The Meg is Closer to ‘Jaws’ Than ‘Sharknado’

MOVIE REVIEW When Steven Spielberg’s Jaws opened in theaters in 1975, it took the world by storm. Not only was the movie hugely popular as it was genuinely scary, it actually affected society in a strange way. Audiences began to have an irrational fear of sharks even when swimming at a lake. When Jaws 2 came to theaters three years later, everyone knew the catchphrase, “Just when you thought it was safe to go back into the water…” Since then, it’s been hard for movie studios to be able to drum up the same excitement with their own Jaws knock-offs. Shark movies became a joke. Even Jaws 3 and Jaws: The Revenge were met with disdain (and with good reason). But sharks are still a popular subject, just not one that we take very seriously anymore.
This brings us to next big shark movie, The Meg which judging from the trailers alone, looks like another campy knock-off movie and while it indeed is campy, it isn’t as much as you would think. When comparing movies, The Meg is closer to Jaws tha…

Why I Can't Help But Love 'The Great American Baking Show'

Nia Vardalos, Mary Berry and Johnny Luzzini chat with a contestant. (ABC)
It seems strange to me that the one thing I've gotten so excited for this season is watching new episodes of The Great American Baking Show on ABC which begins tonight at 9:00 p.m. This year, the show has been expanded from four episodes to eight and from six contestants to ten. However, this year, the series will be shown with two back-to-back episodes.

If you saw the show last year, this year is exactly the same with the same format and same hosts: Nia Vardalos (My Big Fat Greek Wedding) and her husband Ian Gomez (Cougar Town). Based on The Great British Bake Off  TV show, the judges for this show are Britain's "Royal Queen of Baking" Mary Berry and James Beard Award-winning pastry chef, Johnny Luzzini. Each episode is centered on one type of holiday treat and divided into three rounds. The first round, the baking contestants create their signature version of the item, the second round will test their technical skills and the third round is the "show-stopper."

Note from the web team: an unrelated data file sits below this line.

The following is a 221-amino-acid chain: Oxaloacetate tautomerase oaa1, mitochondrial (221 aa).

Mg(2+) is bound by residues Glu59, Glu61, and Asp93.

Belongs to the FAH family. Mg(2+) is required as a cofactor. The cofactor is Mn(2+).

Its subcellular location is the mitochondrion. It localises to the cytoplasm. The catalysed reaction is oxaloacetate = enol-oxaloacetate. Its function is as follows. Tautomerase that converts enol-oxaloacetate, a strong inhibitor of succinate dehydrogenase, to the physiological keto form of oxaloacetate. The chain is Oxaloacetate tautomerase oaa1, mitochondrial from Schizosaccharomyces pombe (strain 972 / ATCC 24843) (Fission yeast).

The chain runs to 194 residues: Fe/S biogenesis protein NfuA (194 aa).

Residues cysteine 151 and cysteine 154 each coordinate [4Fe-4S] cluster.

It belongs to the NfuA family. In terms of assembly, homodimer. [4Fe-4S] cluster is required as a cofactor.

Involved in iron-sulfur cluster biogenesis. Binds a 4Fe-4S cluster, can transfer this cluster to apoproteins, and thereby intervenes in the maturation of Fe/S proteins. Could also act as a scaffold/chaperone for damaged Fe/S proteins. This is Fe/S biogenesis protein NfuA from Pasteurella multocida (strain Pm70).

What makes this show so great is the everyone involved is very real. Ms. Berry is smart and a "tough cookie" but she is very kind with her comments and relates better to them than say someone like Gordon Ramsay. Luzzini is a little cocky, but I think he has learned a thing or two from Berry and seems to have toned down a bit. The contestants are not professional bakers. They are home cooks, so you can really feel for them when things start to go wrong. Usually, there is one over-confident baker, one baker who who seems to just make it through by the skin of their teeth and one or two people who you would really like to sit down and chat with.

The show is also pretty unpredictable too. In one challenge, a baker might fail only to be on the top for the next challenge.Then there is Gomez and Vardalos. They're real too. For the first two episodes, we don't get to see Gomez all too much as more focus is put on Vardalos who get emotionally attached to each of the contestants. In tonight's first episode, she gets all choked up when she has to announce which baker would be sent home. In the second episode, when one baker stands back and almost quits saying, "That's it. I'm out." She rushes to his side and says, "No, it's not. Here let me help you."

If you can take a break from your own holiday baking, the show is worth a visit.

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